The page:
An example of old growth in the Golden area, in the Kinbasket region. (Doug Adama photo)

An example of old growth in the Golden area, in the Kinbasket region. (Doug Adama photo)

Wildsight speaks out on old growth for National Forest Week

Wildsight says pockets of old growth in the area are worth protecting

National Forest Week is being celebrate across Canada this week Sept. 19-25, with Wildsight Golden taking the opportunity to once again speak out against what they call unsustainable logging practices in British Columbia.

While the Fairy Creek Blockade has been making headlines provincially and the Revelstoke Blockade (Revylution) making waves closer to home, Wildsight is reminding Golden residents that there are pockets of old growth that they want to protect as well.

Old growth forests are a part of the area’s natural heritage, says Wildsight, and provide important habitat for the endangered mountain caribou, whose populations have been dwindling fast in recent decades.

Wildsight calls old growth ‘unique and irreplaceable’, saying that they help mitigate some of the environmental repercussions from society and industry that younger forests cannot match.

Harvey Locke, member of the World Commission on Protected Areas, said, “Keeping temperate old-growth forests in British Columbia intact is important at every imaginable scale.”

Biodiversity is often cited as one of the primary reasons for protecting old growth, as they promote biodiversity and protect water systems while encouraging formation of healthy soil, while providing a home to many different plants and animals that cannot live in any other type of habitat.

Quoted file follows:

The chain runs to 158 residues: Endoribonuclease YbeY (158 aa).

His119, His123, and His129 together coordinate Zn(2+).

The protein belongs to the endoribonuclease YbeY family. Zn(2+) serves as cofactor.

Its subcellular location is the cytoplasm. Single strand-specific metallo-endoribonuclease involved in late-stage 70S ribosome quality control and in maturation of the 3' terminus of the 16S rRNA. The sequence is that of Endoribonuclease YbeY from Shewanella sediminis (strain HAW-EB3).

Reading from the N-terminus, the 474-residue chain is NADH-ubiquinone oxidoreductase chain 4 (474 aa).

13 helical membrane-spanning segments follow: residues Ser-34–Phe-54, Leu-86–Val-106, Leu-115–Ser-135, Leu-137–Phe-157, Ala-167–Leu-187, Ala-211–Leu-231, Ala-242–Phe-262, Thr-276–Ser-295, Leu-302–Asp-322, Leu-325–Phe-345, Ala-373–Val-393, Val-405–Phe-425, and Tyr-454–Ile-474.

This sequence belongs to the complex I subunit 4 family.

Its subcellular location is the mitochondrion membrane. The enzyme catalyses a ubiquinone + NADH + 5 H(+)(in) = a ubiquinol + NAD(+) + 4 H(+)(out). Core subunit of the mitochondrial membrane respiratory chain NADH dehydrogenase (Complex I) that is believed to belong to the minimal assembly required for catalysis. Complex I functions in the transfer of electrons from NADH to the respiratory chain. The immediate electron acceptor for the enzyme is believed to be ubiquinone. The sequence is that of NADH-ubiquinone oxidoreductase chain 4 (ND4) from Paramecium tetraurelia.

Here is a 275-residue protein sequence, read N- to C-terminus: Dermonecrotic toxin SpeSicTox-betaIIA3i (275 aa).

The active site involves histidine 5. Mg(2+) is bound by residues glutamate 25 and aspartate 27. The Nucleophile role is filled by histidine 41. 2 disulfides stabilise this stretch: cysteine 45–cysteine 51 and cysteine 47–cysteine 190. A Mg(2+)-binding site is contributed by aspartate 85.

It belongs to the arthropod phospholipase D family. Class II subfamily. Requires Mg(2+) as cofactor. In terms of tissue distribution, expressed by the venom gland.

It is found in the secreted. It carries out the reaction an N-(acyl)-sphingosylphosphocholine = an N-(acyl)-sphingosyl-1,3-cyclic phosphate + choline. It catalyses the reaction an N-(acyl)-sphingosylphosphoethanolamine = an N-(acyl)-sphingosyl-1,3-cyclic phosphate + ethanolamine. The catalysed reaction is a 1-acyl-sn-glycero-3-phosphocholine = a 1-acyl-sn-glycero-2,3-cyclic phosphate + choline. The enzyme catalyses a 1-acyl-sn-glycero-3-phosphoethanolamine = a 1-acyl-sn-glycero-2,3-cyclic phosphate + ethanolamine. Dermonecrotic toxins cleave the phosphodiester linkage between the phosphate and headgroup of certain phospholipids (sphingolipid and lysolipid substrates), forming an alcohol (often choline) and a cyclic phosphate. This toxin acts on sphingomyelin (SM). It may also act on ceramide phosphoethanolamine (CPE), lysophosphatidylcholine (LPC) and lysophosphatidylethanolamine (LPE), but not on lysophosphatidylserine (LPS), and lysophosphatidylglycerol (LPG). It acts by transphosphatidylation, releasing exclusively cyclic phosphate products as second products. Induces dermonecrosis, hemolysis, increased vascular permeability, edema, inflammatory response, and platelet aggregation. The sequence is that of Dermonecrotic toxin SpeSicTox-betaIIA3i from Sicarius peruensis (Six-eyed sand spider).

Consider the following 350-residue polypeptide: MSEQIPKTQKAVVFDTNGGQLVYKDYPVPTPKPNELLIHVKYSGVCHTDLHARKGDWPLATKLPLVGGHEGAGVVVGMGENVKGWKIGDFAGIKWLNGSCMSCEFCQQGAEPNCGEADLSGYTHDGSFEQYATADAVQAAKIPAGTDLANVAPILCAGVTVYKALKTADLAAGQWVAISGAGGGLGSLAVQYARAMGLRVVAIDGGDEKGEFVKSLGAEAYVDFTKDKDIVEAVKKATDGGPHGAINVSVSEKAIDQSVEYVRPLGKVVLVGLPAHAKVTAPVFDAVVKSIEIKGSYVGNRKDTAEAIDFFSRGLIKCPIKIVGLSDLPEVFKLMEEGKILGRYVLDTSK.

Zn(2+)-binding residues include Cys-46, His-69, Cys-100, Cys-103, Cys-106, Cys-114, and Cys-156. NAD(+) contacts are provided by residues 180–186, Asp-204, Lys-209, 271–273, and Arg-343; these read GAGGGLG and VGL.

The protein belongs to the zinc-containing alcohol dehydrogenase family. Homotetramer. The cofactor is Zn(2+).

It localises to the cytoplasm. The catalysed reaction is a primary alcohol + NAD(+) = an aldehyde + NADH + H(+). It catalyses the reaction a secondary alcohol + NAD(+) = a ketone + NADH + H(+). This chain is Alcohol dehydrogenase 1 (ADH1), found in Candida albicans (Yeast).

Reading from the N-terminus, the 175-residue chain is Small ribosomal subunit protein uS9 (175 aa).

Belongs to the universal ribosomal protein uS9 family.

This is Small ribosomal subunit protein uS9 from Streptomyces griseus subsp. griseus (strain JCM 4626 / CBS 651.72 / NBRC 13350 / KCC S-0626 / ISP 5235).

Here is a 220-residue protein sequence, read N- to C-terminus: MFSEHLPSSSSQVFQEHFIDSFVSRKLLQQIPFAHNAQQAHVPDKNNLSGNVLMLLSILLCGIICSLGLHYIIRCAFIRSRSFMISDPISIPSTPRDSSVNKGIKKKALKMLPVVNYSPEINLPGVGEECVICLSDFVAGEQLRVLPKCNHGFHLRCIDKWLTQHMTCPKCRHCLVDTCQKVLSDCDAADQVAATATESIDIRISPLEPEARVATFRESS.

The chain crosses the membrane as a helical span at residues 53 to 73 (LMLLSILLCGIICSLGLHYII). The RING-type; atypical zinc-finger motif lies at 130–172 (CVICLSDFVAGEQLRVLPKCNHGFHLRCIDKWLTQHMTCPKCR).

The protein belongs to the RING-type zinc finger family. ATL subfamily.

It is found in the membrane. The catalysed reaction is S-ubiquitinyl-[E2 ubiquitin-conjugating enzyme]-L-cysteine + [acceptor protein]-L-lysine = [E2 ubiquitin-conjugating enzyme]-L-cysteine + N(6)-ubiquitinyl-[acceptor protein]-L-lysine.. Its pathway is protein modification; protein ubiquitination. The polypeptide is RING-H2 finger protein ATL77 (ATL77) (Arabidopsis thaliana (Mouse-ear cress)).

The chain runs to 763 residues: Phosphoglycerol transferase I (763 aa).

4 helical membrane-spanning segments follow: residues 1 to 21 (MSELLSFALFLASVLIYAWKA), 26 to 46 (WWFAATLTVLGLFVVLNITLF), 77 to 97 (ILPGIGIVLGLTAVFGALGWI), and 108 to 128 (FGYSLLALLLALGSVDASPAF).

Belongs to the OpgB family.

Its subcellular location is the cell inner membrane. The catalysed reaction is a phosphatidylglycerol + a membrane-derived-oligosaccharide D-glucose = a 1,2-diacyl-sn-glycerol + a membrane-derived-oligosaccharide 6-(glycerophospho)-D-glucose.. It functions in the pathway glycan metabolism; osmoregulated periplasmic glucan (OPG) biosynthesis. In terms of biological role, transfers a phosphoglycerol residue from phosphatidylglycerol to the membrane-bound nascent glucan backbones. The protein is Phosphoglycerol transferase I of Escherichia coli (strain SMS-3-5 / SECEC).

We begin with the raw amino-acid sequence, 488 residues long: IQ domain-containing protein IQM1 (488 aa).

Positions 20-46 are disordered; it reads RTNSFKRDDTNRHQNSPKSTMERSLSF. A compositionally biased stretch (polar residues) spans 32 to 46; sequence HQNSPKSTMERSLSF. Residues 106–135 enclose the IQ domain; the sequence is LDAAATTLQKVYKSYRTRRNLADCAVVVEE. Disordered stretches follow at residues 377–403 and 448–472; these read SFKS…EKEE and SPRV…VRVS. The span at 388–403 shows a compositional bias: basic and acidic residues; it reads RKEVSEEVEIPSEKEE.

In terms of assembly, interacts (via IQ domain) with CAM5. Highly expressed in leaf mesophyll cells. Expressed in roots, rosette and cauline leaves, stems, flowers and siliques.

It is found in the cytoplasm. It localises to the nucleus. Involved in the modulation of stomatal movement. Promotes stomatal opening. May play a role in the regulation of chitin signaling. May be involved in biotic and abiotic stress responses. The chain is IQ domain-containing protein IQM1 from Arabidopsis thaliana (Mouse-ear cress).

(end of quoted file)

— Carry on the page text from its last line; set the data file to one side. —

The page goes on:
Old growth forests can also act as carbon sinks and can help reduce emissions. They also can help mitigate the effects of climate change, as they are often more wildfire resistant than second-growth forests, and are resistant to flood and landslides.

They are more resilient than young forests and can deal with climate change because of their elaborate structural and species diversity.

These old forests store more water than young forests, decreasing the rate that spring snowmelt and storm water enter the river. Less sediment enters the waterways and water quality, fish habitat and property are protected.

These forests often have important cultural significance to Indigenous communities.

Old growth is being replaced by young, uniform forests that will never be able to grow old due to the short rotation of current forest management. Forestry jobs need better forest management and innovation in order for the industry to be sustainable for a long time, says Wildsight.

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